Still stinging from the collapse of its buyout deal with Superior Aviation Beijing, Hawker Beechcraft used the stage at the NBAA Convention to focus on the future — and in particular the company’s plans to introduce four new turboprop and piston models in the next five years while also exiting the business jet market. Plans revealed at NBAA also call for a transition to diesel power across Beechcraft’s piston line.
The first new product from a stand-alone Beechcraft could be an 8- to 11-seat Pratt & Whitney-powered single-engine turboprop that would use the composite fuselage of the Premier I light business jet. Other products would be positioned to fill in gaps between the Bonanza, Baron and King Air family, giving the company a complete range of light general aviation products topping out with the King Air 350.
Hawker Beechcraft Chairman Bill Boisture confirmed that the company has ceased all business jet production and has asked the judge in its bankruptcy proceedings for permission to continue with the divestiture of the bizjet line, either through the sale of the portfolio or by simply shutting it down.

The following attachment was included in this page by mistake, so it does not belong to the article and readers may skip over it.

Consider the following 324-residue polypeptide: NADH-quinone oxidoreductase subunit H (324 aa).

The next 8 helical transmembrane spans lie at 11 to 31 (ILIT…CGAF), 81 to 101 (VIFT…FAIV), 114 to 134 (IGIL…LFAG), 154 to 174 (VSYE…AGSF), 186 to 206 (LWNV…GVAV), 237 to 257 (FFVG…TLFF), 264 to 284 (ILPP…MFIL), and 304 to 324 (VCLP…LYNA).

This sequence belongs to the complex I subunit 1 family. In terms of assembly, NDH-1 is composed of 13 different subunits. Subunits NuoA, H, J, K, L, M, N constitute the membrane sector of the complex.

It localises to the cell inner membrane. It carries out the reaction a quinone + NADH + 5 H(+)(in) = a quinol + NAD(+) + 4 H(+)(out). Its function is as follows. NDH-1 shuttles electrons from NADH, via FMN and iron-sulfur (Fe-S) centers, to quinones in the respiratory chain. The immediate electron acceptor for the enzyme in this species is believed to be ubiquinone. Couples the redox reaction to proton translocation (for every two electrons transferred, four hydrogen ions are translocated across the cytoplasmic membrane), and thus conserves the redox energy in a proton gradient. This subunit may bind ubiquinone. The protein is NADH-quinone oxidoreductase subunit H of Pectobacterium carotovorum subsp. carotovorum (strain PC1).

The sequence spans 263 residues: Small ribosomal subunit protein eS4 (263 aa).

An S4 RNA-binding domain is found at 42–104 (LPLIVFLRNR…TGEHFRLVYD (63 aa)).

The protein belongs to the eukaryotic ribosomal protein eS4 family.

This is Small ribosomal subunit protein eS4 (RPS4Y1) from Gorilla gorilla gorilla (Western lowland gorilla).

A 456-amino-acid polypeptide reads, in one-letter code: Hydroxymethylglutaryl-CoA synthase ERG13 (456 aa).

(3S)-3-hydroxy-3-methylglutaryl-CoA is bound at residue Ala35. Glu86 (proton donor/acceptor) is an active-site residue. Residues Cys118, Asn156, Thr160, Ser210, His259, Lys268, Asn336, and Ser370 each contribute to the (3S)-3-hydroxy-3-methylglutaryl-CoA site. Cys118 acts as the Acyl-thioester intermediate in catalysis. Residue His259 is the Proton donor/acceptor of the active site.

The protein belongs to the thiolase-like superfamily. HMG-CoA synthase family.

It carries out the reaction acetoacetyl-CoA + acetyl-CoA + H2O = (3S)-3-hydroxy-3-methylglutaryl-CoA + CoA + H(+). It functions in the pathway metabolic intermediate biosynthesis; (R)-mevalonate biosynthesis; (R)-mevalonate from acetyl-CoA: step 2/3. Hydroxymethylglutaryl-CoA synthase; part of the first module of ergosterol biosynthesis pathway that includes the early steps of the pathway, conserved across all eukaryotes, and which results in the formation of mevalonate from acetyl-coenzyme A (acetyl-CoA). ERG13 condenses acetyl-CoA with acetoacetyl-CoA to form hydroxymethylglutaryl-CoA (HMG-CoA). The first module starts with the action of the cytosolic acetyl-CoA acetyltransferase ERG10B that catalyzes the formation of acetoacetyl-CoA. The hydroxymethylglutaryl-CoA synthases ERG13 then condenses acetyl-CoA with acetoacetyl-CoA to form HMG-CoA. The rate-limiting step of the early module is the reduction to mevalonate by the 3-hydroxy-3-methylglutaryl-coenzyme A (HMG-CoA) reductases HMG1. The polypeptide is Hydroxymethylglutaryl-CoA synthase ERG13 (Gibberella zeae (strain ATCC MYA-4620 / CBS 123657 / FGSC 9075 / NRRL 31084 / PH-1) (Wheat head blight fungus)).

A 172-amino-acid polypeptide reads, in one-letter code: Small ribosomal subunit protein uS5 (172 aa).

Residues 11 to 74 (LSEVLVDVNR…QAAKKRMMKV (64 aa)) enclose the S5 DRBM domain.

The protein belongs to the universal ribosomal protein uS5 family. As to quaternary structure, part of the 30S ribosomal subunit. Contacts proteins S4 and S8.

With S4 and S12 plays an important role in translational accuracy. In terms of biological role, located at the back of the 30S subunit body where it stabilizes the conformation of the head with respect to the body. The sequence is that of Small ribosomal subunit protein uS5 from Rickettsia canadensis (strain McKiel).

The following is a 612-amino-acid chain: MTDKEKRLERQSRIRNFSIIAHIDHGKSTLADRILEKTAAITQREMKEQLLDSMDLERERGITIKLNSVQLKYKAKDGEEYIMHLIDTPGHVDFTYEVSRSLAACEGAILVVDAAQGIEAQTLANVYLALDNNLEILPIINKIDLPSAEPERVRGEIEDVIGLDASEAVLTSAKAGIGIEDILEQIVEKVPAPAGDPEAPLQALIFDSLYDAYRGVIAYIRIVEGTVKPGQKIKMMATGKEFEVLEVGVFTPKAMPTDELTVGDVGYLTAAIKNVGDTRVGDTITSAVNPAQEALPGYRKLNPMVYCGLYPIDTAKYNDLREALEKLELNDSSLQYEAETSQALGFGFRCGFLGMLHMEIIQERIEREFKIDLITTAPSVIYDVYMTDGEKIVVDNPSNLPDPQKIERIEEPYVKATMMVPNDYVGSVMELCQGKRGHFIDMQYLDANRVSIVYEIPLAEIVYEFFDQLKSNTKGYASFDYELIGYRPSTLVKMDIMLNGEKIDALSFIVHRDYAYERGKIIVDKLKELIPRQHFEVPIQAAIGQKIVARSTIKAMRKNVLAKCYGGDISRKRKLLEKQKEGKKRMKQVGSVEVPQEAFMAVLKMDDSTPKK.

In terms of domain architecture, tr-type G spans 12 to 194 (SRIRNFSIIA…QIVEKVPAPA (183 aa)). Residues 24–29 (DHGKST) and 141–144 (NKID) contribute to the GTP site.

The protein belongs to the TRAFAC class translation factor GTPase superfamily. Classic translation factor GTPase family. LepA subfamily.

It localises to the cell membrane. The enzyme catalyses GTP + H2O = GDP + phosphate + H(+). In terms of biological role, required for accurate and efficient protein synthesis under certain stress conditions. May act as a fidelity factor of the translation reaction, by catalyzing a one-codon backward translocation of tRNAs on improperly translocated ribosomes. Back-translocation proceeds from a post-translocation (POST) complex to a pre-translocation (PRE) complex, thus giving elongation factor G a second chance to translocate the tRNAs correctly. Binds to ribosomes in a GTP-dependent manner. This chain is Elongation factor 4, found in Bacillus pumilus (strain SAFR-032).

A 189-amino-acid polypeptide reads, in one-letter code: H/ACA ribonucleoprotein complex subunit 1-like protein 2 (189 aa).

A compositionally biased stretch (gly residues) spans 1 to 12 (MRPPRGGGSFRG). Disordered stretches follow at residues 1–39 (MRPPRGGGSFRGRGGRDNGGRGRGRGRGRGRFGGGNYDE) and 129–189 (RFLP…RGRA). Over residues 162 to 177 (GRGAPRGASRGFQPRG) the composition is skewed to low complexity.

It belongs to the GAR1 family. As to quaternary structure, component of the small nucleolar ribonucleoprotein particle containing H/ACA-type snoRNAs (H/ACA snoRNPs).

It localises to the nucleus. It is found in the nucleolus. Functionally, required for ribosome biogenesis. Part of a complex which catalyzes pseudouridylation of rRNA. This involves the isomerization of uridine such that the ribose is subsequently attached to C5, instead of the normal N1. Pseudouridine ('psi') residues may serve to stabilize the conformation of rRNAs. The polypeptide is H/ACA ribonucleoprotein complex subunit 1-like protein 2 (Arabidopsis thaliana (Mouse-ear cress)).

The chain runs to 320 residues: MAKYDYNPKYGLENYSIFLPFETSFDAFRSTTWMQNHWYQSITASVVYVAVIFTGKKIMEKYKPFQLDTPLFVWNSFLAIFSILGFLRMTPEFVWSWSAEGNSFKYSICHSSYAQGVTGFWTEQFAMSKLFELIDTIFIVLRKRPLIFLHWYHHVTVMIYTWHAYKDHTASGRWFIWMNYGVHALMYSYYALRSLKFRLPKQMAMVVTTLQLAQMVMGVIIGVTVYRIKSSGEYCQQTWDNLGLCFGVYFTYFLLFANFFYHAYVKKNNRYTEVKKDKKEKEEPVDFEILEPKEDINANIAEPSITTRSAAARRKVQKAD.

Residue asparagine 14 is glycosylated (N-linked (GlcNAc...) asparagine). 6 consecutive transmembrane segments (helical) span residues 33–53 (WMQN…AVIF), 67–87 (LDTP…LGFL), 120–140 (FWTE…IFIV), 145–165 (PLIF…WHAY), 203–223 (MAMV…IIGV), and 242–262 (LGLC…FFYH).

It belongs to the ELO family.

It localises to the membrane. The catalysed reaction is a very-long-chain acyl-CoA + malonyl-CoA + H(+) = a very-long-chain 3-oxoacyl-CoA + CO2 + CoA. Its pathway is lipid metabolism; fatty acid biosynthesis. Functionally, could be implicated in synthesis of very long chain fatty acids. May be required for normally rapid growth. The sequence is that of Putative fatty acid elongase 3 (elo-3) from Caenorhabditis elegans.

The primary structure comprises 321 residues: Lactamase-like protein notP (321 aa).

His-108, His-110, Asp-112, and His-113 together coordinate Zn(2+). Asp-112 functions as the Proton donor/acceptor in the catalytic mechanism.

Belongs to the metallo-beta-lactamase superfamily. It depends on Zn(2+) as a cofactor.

“We’re very sorry to have disappointed customers in this way,” Boisture said at press conference on Monday on the eve of the NBAA Convention in Orlando, Florida.
Plans call for a newly restructured company to reemerge under the Beechcraft name sometime next year. The bankruptcy will allow Beechcraft to walk away from more than $2.5 billion in debt. Boisture also confirmed that the company will no longer honor Hawker 4000 and Premier warranties, a policy that will affect about 150 customers, he said.
As for the piston lineup, Beechcraft plans to transition to “alternative fuels” for the Bonanza, Baron and new piston models. At one point during the press conference, Boisture referred specifically to diesel technology that would be capable of burning jet-A.